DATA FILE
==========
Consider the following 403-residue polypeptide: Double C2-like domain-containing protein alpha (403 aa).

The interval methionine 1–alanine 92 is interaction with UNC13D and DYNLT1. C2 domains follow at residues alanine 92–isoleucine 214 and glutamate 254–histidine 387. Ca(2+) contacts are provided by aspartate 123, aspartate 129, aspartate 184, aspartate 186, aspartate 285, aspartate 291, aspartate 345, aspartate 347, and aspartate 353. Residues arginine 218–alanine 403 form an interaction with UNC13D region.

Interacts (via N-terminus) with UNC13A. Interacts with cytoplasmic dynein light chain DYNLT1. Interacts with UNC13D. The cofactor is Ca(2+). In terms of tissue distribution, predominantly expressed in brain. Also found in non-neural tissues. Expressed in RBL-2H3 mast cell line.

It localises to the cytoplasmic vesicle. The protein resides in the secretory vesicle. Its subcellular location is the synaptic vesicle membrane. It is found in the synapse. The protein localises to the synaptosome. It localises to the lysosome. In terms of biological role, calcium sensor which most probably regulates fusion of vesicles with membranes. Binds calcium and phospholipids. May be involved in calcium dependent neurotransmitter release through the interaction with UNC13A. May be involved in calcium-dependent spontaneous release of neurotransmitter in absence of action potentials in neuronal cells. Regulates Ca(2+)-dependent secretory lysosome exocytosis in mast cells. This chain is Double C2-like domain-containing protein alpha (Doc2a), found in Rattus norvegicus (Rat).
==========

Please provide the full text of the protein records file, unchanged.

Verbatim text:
Consider the following 403-residue polypeptide: Double C2-like domain-containing protein alpha (403 aa).

The interval methionine 1–alanine 92 is interaction with UNC13D and DYNLT1. C2 domains follow at residues alanine 92–isoleucine 214 and glutamate 254–histidine 387. Ca(2+) contacts are provided by aspartate 123, aspartate 129, aspartate 184, aspartate 186, aspartate 285, aspartate 291, aspartate 345, aspartate 347, and aspartate 353. Residues arginine 218–alanine 403 form an interaction with UNC13D region.

Interacts (via N-terminus) with UNC13A. Interacts with cytoplasmic dynein light chain DYNLT1. Interacts with UNC13D. The cofactor is Ca(2+). In terms of tissue distribution, predominantly expressed in brain. Also found in non-neural tissues. Expressed in RBL-2H3 mast cell line.

It localises to the cytoplasmic vesicle. The protein resides in the secretory vesicle. Its subcellular location is the synaptic vesicle membrane. It is found in the synapse. The protein localises to the synaptosome. It localises to the lysosome. In terms of biological role, calcium sensor which most probably regulates fusion of vesicles with membranes. Binds calcium and phospholipids. May be involved in calcium dependent neurotransmitter release through the interaction with UNC13A. May be involved in calcium-dependent spontaneous release of neurotransmitter in absence of action potentials in neuronal cells. Regulates Ca(2+)-dependent secretory lysosome exocytosis in mast cells. This chain is Double C2-like domain-containing protein alpha (Doc2a), found in Rattus norvegicus (Rat).